Let men be a part of the feminist discourse, insists Nandita Das
The dusky but stunning actress Nandita Das... No, wait. Scratch that.
But really, how many articles have you encountered where that's exactly how she's described? It's like the style-sheet demands it. An actress and dark-skinned? Oh! We must mention that in the first line itself, because, god knows, the 97,34,45,450-odd journalists before us haven't.
Nandita Das, the unmistakable face of Dark is Beautiful campaign... Actually no, scratch that too.
As she tells Catch in this interview, she had no choice but to be the face of that campaign. Because most other actresses magically get 10 shades lighter with every consecutive film.
Surely then, we must describe her as an actress and nothing else. But that's tricky too, for Das isn't a big fan of being identified as just that. After all, each one of us has plural identities, at least going by our Twitter bios. Then why must we deny her that right?
So here, Nandita Das, a feminist as she comfortably identifies herself, talks about directing Manto, being a parent, being dark-skinned and perturbed at the constant reminder, and the male feminist. Read on.
DS: You mentioned that you don't particularly like being introduced as an actor? Why is that?
ND: No, it's not that I don't like being introduced as an actress. It's just that there are many different things I do and I struggle with [deciding] which one I should own up to more.
So, acting is something I've been doing for the last 20 years but I don't see it as a profession, as a career. It's more of an interest, more of a means to an end.
It does give me the opportunity to talk about things that I really care for. So I see it more as that and if I had to divide my time, I think I'd spend more time in social advocacy work and less in acting. And some in directing.
DS: Are you focusing on directing now?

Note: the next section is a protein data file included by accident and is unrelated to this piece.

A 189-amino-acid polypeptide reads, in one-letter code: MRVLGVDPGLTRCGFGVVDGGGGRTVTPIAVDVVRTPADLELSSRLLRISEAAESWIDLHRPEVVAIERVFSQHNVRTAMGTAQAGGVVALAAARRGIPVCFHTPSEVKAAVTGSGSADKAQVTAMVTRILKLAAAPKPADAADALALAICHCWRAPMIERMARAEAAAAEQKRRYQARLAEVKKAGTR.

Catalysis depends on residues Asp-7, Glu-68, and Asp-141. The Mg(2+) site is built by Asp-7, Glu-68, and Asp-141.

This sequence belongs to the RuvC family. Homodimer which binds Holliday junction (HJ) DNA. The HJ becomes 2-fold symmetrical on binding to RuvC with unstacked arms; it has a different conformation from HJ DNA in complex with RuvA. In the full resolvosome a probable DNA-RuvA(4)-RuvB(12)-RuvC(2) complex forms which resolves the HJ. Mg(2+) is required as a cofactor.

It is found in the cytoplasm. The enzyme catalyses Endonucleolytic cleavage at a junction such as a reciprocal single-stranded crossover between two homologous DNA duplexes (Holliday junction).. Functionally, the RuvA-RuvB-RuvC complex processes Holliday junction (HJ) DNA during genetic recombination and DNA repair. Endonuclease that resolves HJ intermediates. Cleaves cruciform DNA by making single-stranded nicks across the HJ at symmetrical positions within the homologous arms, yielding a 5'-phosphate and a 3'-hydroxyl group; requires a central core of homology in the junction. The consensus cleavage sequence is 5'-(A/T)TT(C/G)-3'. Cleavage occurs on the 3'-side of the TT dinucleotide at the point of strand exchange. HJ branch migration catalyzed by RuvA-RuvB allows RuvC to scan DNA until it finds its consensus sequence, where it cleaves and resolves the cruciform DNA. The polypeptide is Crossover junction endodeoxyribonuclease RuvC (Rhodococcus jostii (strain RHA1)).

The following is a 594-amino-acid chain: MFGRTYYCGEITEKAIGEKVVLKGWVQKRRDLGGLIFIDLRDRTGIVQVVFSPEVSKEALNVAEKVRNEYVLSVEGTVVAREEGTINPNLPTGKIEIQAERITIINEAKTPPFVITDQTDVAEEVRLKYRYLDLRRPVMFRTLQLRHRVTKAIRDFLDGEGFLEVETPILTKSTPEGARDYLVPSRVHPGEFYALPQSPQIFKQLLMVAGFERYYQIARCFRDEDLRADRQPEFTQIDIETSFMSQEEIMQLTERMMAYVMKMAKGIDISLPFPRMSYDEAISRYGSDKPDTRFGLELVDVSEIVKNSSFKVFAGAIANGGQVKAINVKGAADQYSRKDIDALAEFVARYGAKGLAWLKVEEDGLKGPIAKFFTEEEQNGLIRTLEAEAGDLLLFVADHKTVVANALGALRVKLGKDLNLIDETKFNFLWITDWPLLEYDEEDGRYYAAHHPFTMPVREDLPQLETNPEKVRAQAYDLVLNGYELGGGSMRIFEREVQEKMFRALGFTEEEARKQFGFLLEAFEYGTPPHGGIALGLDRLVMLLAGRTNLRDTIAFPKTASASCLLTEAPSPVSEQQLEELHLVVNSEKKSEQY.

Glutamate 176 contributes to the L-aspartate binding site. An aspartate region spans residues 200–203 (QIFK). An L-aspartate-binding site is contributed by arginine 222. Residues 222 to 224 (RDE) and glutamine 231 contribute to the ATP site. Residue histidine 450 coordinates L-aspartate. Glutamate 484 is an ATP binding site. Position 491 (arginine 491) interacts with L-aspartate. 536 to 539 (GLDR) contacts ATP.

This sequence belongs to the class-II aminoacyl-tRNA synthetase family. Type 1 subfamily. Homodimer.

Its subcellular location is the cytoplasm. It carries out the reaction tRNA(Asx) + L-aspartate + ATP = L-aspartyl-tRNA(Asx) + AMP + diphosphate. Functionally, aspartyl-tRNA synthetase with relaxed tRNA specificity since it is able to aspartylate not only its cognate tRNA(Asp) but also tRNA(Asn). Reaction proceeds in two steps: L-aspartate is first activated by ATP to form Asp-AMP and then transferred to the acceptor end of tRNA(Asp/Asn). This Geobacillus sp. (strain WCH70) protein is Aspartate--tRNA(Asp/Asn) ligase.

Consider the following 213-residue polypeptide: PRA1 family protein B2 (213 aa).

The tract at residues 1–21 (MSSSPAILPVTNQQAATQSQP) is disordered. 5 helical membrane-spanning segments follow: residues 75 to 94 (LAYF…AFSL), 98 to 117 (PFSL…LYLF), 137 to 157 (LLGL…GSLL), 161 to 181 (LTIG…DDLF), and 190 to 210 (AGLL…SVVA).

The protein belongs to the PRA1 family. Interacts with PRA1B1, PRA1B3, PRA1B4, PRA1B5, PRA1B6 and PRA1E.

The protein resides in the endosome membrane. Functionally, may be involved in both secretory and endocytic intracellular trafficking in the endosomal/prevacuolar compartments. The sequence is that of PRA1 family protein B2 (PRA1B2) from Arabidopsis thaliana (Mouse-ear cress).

ND: You know, everything takes precedence over the other at different times. For instance, now I'm directing a film on Manto and I think 90 percent of my time goes in that. Or maybe 80 [percent] because I also am a mother and I'm an involved mother, so yeah, it's really between Manto and Vihaan. That is, my 6-year-old and work. (Click here to read the full interview.)
So, at different times different things happen.
DS: Speaking of Manto, you talked about how male feminists need to be included in the conversation, and Manto's work is fairly feminist. Could you tell me why you think it's important?
ND: Yeah, I think in a lot of feminist discourse we've worked with a lot of women, as we should. Therefore women are the ones questioning, raising their voice, coming into the public space, etc, but men somehow, largely - of course, this is a generalisation - are where they were. Because we haven't engaged enough with men.
So there's a bigger gap happening there, and I think there's a real need to engage with men and to make them understand that this is not against men. That it is at a societal, at a larger level that we want more equality - that is good for them, good for the women, good for the world we live in. And I think that message hasn't gone through enough, and that's why there's a greater need [to include them].
Manto, even though he's a man, it doesn't mean that every woman is writing feminist stuff. Women are also conditioned by patriarchy. So it's really more about patriarchy as opposed to man vs woman.
So I think, for feminist reasons, for reasons of freedom of expression, reasons of struggles of identity, Manto is extremely relevant today.
DS: You've said that you're constantly introduced in articles as dark, dusky and that the industry hasn't quite been able to move past that. Do you think we like to stereotype our actresses, put them in little boxes? Are they supposed to appear a certain way? Are you?
ND: I think there's been a certain standardisation of beauty. [There's a certain] kind of measurements that are given, the kind of skin, the colour, the hair, everything - and then you say, 'Okay, this is beautiful.' If you're not that then all your life you have to keep trying to be that.
That's very sad. In a country that's largely dark, largely my skin colour, we are being made to feel less worthy. A lot of young girls lose their self-esteem, their self-worth, purely because they were born dark.
So I think we're giving too much emphasis to the given identities, whether it's your gender, the colour of your skin, whether it's your caste, your religion... these are things we haven't chosen. This is what we're born with, and to make you feel proud or ashamed of either is, I think, very very unfair.
So we should be proud of and identify with ourselves with what we do, we think. And increasingly if you see in films, even the darker, wheatish actresses have progressively become lighter and lighter. I have by default become the face of this Dark is Beautiful campaign, not by choice.